277. Memorandum From the President’s Special Assistant (Rostow) to President Johnson 1
- Contingency Support For Sterling
At Tab A is Joe Fowler’s memo2 recommending an increase of $100 million in the funds he has available for market operations to support sterling.
What it comes down to is this.
Today’s increase in the discount rate is part of the last ditch British effort to hold the sterling rate. As you know, they moved strongly last year to support the pound: they deflated their economy, cut down foreign commitments and borrowed heavily abroad.
The program worked well through the first quarter of this year. They were able to pay off more than $1 billion in debt. Then they ran into bad luck:
- —disappointing exports, largely because of the recession on the continent;
- —the Middle East crisis and the closure of the Canal;
- —rising interest rates elsewhere while theirs were going down.
They began to lose reserves and had to draw heavily on their line of short term credits.
The increase in the bank rate is designed to draw funds back to London. The market’s initial reaction was slightly disappointing because some expected a higher increase in the rate. But sterling is holding steady because of support operations.
Through selective and carefully timed actions, we have operated successfully in the market in the past to keep the rate from worsening on bad news or to strengthen it on good news. We do so at our own discretion but in cooperation with the British.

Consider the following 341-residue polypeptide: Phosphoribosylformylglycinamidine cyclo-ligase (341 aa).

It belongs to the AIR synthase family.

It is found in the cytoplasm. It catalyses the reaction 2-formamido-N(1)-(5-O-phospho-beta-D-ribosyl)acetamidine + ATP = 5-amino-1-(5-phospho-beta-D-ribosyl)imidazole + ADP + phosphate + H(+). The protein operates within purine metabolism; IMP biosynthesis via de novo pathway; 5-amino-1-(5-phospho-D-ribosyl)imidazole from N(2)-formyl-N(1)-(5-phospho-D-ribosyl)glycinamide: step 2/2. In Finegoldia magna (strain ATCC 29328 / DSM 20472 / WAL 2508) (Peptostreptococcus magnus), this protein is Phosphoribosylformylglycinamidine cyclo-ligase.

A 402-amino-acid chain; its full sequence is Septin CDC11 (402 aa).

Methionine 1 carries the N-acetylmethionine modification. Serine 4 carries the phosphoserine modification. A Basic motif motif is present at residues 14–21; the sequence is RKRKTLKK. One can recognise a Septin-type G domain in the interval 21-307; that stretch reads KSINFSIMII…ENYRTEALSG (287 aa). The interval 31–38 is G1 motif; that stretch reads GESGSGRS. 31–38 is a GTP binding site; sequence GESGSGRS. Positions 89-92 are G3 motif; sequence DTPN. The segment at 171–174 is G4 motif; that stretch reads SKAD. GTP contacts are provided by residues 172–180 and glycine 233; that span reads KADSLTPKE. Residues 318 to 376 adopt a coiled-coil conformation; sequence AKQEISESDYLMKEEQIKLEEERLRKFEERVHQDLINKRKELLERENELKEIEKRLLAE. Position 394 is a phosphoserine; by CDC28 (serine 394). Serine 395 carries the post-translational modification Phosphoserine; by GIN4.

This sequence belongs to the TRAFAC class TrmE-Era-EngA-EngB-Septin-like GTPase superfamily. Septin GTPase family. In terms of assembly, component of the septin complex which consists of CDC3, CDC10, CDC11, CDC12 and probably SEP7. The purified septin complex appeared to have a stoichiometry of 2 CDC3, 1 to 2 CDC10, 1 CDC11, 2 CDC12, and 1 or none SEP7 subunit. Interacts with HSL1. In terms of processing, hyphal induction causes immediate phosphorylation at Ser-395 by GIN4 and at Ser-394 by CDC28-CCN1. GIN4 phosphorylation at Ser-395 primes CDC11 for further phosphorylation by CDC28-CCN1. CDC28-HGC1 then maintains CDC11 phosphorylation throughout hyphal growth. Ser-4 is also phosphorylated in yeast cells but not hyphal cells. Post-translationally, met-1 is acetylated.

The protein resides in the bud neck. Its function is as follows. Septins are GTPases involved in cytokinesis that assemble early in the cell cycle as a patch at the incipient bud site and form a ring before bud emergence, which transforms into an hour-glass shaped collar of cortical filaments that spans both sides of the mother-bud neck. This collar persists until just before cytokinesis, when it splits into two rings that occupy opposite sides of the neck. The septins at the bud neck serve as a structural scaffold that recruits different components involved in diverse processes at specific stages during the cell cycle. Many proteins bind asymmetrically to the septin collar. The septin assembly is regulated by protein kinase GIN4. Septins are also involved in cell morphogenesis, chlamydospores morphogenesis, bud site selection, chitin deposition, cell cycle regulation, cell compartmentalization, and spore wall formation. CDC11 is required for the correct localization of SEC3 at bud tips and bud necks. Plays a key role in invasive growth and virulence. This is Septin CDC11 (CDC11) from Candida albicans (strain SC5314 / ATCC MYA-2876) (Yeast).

We now have $160 million available for this purpose. Fowler recommends that you authorize him to make $100 million more available out of the Exchange Stabilization Fund. This would give the necessary leeway to have a maximum impact on the market-either to continue defensive operations or to take advantage of favorable opportunities.[Page 583]
These funds are guaranteed against loss from devaluation. There is no balance of payments effect. If the funds are used, it would in effect amount to an increase in our lending to the U.K.
This is a contingency investment that could be used very effectively to support sterling. I believe Fowler’s proposal makes sense. Deming, Okun, Daane and Fried who have gone into it carefully concur in the recommendation.
Your decision is needed as soon as possible so that our people in the exchange market will know how much ammunition they have and plan their operations accordingly from tomorrow on.3